In the pressure cooker business world we live in, change and uncertainty have become commonplace. No longer can organisations rest on their laurels. Plans must be put together quickly, decisions made and deadlines met.
Posts about corporate culture:
Measuring and improving employee engagement is often revered as the holy grail to improving business performance. Moderate employee engagement results encourage the C-Suite to pat themselves on the back. But ask the CEO some truth-seeking questions and they confess that despite good employee engagement levels there are a few problems that are still impacting performance – employees not being fully challenged, certain leaders unable to harness the collective intelligence of their teams and frustration around constrained expansion plans.
With the rate of change and uncertainty in the world, CEOs think about trust regularly – no matter the size of their organisation.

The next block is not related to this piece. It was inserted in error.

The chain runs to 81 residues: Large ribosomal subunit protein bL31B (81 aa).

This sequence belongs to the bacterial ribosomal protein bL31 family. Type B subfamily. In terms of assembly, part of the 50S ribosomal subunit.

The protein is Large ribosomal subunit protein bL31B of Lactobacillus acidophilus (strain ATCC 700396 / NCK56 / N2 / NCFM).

Globalisation, the gig economy, and automation are greatly changing our daily work. According to The Foundation for Young Australian’s research, today’s young people will need to work more independently and rely less on receiving explicit instructions and dedicated teaching. This shift will require entrepreneurial skills such as problem-solving, collaboration, resilience, communication, and integrative leadership.
“It is more important to know who you are than where you are going, for where you are going will change as the world around you changes. Leaders die, products become...
For over a year, I’ve been running monthly executive roundtables with CEOs, entrepreneurs and executives. On a couple of occasions I’ve had two senior leaders wax lyrical about their corporate culture.
Corporate culture might be an over-used terms these days, but what it really boils down to is what behaviours staff undertake when no-one is watching.